Blizzard and NetEase end licensing agreement

The development leaves Blizzard without a foothold in China for the moment, but a new deal is likely to replace it.

Blizzard Entertainment has announced that it will cease operation of its games in China beginning on January 23, 2023. This means World of Warcraft, Hearthstone, Diablo 3, and Overwatch, among others, will become unplayable in the country beyond that date.

The decision stems from the end of Blizzard’s ongoing business partnership with Chinese tech giant NetEase, which will not be renewed after the two parties could not come to an agreement this year. The partnership began in 2008, according to Activision’s announcement.

“We’re immensely grateful for the passion our Chinese community has shown throughout the nearly 20 years we’ve been bringing our games to China through NetEase and other partners,” Blizzard president Mike Ybarra said in a statement. “Their enthusiasm and creativity inspire us, and we are looking for alternatives to bring our games back to players in the future.”

In a statement, NetEase CEO William Ding seemed to place blame on Activision Blizzard for the inability to reach a deal.

"We have put in a great deal of effort and tried with our utmost sincerity to negotiate with Activision Blizzard so that we could continue our collaboration and serve the many dedicated players in China. However, there were material differences on key terms and we could not reach an agreement.”

China is one of the largest and most lucrative markets in the games sector. As such, Activision Blizzard will likely be seeking partnerships with other companies there. This is a point made by Daniel Ahmad, analyst at Niko Partners, who specializes in the Asian games market.

"Blizzard may turn to Tencent, which partnered with Activision Blizzard to develop and publish Call of Duty: Mobile in China,” Ahmad told GamesIndustry. “Tencent, with its strong distribution channels and experience of operating foreign game franchises, is likely the sole logical partner for Activision Blizzard to replace NetEase."

According to Ahmad’s data, World of Warcraft was the seventh highest-grossing PC game, and the ninth most-played, in China last year. However, According to data published by NetEase, Blizzard titles represented a “low single digit” percentage of its total net revenue and net income in 2021.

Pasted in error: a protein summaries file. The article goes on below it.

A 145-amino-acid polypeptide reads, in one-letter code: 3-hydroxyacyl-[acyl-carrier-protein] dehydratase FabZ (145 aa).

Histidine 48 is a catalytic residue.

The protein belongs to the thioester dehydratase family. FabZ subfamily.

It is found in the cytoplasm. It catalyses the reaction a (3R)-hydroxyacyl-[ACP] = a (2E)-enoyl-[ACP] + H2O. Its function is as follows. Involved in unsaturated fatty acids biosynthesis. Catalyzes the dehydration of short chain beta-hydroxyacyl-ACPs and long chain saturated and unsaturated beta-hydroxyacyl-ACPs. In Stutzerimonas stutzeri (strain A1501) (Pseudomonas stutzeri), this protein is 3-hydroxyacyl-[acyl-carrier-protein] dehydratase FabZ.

While China is the world’s largest games market, it is also the most restrictive. A number of governmental regulatory procedures makes it difficult to secure publication licenses in the country. Ahmad notes that there is an expedited process for titles and/or companies that have been approved in the past, however. 

“For example, when Warframe switched operators from Changyou to iDreamsky, it was able to utilize this separate approval process which is also used when a game's name needs to be changed or an additional platform needs to be added to the license,” Ahmad told GamesIndustry.

The expiration of the agreement with NetEase is certainly very surprising, but, going forward, Blizzard will almost certainly seek a new deal in China, whether with Tencent or another party; the market is simply too lucrative to ignore.

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Editor-in-Chief

Sam, the Editor-in-Chief of GameDaily.biz, is a former freelance game reporter. He's been seen at IGN, PCGamesN, PCGamer, Unwinnable, and many more. When not writing about games, he is most likely taking care of his two dogs or pretending to know a lot about artisan coffee. Get in touch with Sam by emailing him at  sdesatoff@rektglobal.com or follow him on Twitter.